Filling the links in the evolutionary chain with a fossil record of a “four-legged snake” connecting lizards and early snakes would be a dream come true for paleontologists. But a specimen that was previously thought to do the trick isn’t the missing piece of the puzzle, according to a new study by University of Alberta paleontologist Michael Caldwell.
“It has long been understood that snakes are members of a lineage of four-legged vertebrates which, due to evolutionary specializations, have lost their limbs,” said Caldwell, lead author of the study and professor in the departments of biological and earth sciences. and atmospheric sciences.
âSomewhere in the fossil record of ancient snakes is an ancestral form that still had four legs. So it has long been predicted that a four-legged snake would be found in fossil form. “
In an article published in the journal Science in 2015, a team of researchers reported finding what was believed to be an example of the first known four-legged snake fossil, an animal they named Tetrapodophis amplectus.
âIf correctly interpreted on the basis of the preserved anatomy, this would be a very important discovery,â Caldwell said.
Caldwell explained that the new study of Tetrapodophis revealed a number of misconceptions about the anatomy and morphology of the specimen – traits that initially appeared to be closest to snakes, suggesting it could be the four-man snake. much sought after paws.
âThere are many evolutionary questions that could be answered by finding a four-legged snake fossil, but only if it’s the real deal. The main conclusion of our team is that Tetrapodophis amplectus is not, in fact, a snake and has been misclassified, âCaldwell said. “Rather, all aspects of its anatomy are consistent with the anatomy seen in a group of extinct Cretaceous marine lizards known as dolichosaurs.”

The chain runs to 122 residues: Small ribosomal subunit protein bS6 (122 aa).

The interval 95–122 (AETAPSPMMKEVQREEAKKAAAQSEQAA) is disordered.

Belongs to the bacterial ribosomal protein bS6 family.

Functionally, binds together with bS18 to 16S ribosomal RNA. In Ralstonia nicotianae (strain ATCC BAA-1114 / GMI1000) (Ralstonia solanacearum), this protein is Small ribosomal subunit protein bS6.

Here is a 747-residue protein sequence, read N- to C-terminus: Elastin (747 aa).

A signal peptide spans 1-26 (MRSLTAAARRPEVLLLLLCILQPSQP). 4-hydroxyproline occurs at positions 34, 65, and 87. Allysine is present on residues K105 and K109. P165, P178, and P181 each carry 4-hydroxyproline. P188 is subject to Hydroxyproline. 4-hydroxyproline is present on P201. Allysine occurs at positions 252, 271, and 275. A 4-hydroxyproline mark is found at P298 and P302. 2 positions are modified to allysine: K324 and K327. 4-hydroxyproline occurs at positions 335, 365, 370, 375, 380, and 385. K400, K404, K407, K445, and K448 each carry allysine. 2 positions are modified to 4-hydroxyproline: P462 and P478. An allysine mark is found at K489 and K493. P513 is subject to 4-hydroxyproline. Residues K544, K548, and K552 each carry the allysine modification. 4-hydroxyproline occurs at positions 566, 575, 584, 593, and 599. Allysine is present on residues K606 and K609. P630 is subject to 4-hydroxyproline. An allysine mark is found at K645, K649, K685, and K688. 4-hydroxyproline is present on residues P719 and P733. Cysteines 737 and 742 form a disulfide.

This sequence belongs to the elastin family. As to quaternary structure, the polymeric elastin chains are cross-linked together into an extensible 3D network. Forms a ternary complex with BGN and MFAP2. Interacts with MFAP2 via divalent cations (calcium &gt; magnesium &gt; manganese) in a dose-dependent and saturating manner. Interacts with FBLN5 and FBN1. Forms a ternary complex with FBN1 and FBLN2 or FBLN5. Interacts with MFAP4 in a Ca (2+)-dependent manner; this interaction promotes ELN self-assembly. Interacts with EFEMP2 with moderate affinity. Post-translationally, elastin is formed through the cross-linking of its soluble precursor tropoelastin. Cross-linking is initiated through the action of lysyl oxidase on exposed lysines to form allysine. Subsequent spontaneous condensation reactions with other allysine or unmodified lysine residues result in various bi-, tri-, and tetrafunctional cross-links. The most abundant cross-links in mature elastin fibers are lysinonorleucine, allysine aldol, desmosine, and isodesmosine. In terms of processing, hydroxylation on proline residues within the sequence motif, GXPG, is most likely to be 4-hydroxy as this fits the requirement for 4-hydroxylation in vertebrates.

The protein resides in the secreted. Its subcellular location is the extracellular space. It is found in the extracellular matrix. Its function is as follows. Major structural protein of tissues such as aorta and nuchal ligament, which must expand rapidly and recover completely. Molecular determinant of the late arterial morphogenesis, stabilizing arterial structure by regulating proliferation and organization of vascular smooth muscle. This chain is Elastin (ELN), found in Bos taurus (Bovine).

The clues to this finding, Caldwell noted, were lurking in the rock from which the fossil was extracted.
âWhen the rock containing the specimen was split and found, the skeleton and skull ended up on opposite sides of the slab, with a natural mold preserving the shape of each on the opposite side,â said Caldwell. “The original study only described the skull and ignored natural mold, which preserved several features that clearly show that Tetrapodophis did not have the skull of a snake – not even a primitive one.”
While Tetrapodophis may not be the four-legged snake that paleontologists appreciate, he still has a lot to teach us, said Tiago SimÃµes, co-author of the study, a former doctoral student at State University of Harvard, Harvard postdoctoral fellow and Brazilian paleontologist, who highlighted some of the characteristics that make it unique.
âOne of the biggest challenges in studying Tetrapodophis is that it is one of the smallest fossil squamates ever found,â said SimÃµes. “It is comparable to the smaller squamates alive today which also have reduced limbs.”
An additional challenge in studying Tetrapodophis is access to the specimen itself.
âThere was no proper permit for the original removal of the specimen from Brazil and, since its original publication, it has been kept in a private collection with limited access to researchers. The situation encountered a strong reaction from the scientific community, âsaid SimÃµes.
âIn our redescription of Tetrapodophis, we set out the important legal status of the specimen and underline the need for its repatriation to Brazil, in accordance not only with Brazilian legislation but also with international treaties and the growing international effort to reduce the impact of colonialist practices. In science. “
The study, âTetrapodophis amplectus is not a snake: reassessment of the osteology, phylogeny, and functional morphology of an Early Cretaceous dolichosaurid lizard,â was published in the Journal of Systematic Palaeontology.
| By Andrew Lyle
Submitted by University of Alberta Folio online magazine. The University of Alberta is an editorial content partner of Troy Media.
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